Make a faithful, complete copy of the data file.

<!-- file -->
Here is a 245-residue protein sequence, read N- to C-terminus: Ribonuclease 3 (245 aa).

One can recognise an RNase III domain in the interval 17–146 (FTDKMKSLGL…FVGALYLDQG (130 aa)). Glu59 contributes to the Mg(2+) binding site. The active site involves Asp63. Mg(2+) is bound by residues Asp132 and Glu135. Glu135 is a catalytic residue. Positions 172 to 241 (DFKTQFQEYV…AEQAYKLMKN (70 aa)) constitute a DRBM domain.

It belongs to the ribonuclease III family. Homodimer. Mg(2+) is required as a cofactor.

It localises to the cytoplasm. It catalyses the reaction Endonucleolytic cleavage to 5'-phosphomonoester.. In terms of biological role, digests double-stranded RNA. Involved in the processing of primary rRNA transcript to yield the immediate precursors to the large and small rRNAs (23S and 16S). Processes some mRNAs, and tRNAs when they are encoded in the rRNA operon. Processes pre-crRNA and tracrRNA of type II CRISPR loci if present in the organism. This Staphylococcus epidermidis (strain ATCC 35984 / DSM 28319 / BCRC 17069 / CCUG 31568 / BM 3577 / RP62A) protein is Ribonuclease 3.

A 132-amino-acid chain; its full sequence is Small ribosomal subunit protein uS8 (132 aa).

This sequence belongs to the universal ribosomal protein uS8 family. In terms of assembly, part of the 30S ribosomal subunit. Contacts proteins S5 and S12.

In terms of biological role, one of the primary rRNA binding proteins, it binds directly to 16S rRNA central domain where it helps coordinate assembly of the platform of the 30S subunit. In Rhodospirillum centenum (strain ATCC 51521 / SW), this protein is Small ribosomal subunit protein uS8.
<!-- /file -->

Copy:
Here is a 245-residue protein sequence, read N- to C-terminus: Ribonuclease 3 (245 aa).

One can recognise an RNase III domain in the interval 17–146 (FTDKMKSLGL…FVGALYLDQG (130 aa)). Glu59 contributes to the Mg(2+) binding site. The active site involves Asp63. Mg(2+) is bound by residues Asp132 and Glu135. Glu135 is a catalytic residue. Positions 172 to 241 (DFKTQFQEYV…AEQAYKLMKN (70 aa)) constitute a DRBM domain.

It belongs to the ribonuclease III family. Homodimer. Mg(2+) is required as a cofactor.

It localises to the cytoplasm. It catalyses the reaction Endonucleolytic cleavage to 5'-phosphomonoester.. In terms of biological role, digests double-stranded RNA. Involved in the processing of primary rRNA transcript to yield the immediate precursors to the large and small rRNAs (23S and 16S). Processes some mRNAs, and tRNAs when they are encoded in the rRNA operon. Processes pre-crRNA and tracrRNA of type II CRISPR loci if present in the organism. This Staphylococcus epidermidis (strain ATCC 35984 / DSM 28319 / BCRC 17069 / CCUG 31568 / BM 3577 / RP62A) protein is Ribonuclease 3.

A 132-amino-acid chain; its full sequence is Small ribosomal subunit protein uS8 (132 aa).

This sequence belongs to the universal ribosomal protein uS8 family. In terms of assembly, part of the 30S ribosomal subunit. Contacts proteins S5 and S12.

In terms of biological role, one of the primary rRNA binding proteins, it binds directly to 16S rRNA central domain where it helps coordinate assembly of the platform of the 30S subunit. In Rhodospirillum centenum (strain ATCC 51521 / SW), this protein is Small ribosomal subunit protein uS8.